In The Thick
In The Thick
Dec 4, 2020
ITT Sound Off: Reimagining Our Country
Play • 20 min

Maria and Julio dive into the latest in White House political chaos, including Attorney General William Barr's statement that there was no evidence of widespread voter fraud in the election. They also talk about President-elect Biden's transition and the coronavirus surge, especially how COVID-19 is unfolding in Mexico.

ITT Staff Picks:

  • Included in today's show is a clip from Angela Davis' first national televised appearance following her acquittal after the San Rafael courtroom shootout. This was an exclusive interview with journalist Tony Brown on WNET's "Black Journal." Watch the full interview here.
  • "However, moderate Democrats have yet to prove that progressive policies alienated more voters than they mobilized," Ibram X. Kendi writes in his latest piece for The Atlantic.
  • Manu Ureste and Alberto Pradilla report about COVID-19 cases, and testing, in Mexican detention centers in this piece for Animal Político.

Photo credit: AP Photo/John Minchillo, File


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Lady Don't Take No
Lady Don't Take No
Alicia Garza
George Goehl. White People Whisperer.
Alicia Garza welcomes George Goehl, the Executive Director of People’s Action, one of the largest multiracial low-income and working-class people’s organizations in the country. Garza and Goehl react to the recent Capitol building attack, and talk about what it’s like organizing in rural communities. Plus, Garza’s weekly round-up of everything good and awful. George Goehl on Twitter and Instagram People’s Action on Twitter and Instagram This pod is supported by the Black Futures Lab Production by Phil Surkis Theme music: "Lady Don't Tek No" by Latyrx Alicia Garza believes that Black communities deserve what all communities deserve -- to be powerful in every aspect of their lives. An author, political strategist, organizer, and cheeseburger enthusiast, Alicia founded the Black Futures Lab to make Black communities powerful in politics. She is the co-creator of #BlackLivesMatter and the Black Lives Matter Global Network, serves as the Strategy & Partnerships Director for the National Domestic Workers Alliance, and is a co-founder of Supermajority, a new home for women’s activism. Alicia has become a powerful voice in the media and frequently contributes thoughtful opinion pieces and expert commentary on politics, race and more to outlets such as MSNBC and The New York Times. She has received numerous accolades and recognitions, including being on the cover of TIME’s 100 Most Influential People in the World issue and being named to Bloomberg's 50 and Politico's 50 lists. She is the author of the critically acclaimed book,_The Purpose of Power: How We Come Together When We Fall Apart_(One World Penguin Random House), and she warns you -- hashtags don’t start movements. People do.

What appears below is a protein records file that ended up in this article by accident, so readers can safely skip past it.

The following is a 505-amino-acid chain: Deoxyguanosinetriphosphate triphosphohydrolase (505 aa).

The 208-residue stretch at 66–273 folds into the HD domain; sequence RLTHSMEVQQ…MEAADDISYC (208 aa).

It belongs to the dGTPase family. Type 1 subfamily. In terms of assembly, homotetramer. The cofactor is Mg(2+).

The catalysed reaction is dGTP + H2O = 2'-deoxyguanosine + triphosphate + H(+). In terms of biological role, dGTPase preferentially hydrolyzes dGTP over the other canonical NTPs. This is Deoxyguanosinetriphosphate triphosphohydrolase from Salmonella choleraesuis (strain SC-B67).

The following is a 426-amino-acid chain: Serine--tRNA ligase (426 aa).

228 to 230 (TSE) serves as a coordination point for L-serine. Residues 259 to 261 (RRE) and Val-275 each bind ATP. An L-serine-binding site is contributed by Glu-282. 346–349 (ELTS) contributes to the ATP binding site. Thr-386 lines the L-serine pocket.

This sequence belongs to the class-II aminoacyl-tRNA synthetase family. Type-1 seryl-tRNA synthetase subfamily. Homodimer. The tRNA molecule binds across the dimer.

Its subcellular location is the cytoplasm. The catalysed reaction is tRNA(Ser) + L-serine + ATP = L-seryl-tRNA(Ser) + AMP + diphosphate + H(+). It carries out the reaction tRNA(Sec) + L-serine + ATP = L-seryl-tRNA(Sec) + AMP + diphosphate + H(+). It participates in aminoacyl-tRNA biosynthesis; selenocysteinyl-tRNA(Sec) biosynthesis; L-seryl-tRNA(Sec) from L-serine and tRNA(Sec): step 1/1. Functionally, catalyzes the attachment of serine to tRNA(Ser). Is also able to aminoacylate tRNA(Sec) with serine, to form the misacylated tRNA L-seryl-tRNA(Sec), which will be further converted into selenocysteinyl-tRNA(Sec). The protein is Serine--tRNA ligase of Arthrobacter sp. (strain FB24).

41 min
System Check with Melissa Harris-Perry and Dorian Warren
System Check with Melissa Harris-Perry and Dorian Warren
System Check
10: Political Violence Is No Anomaly in American History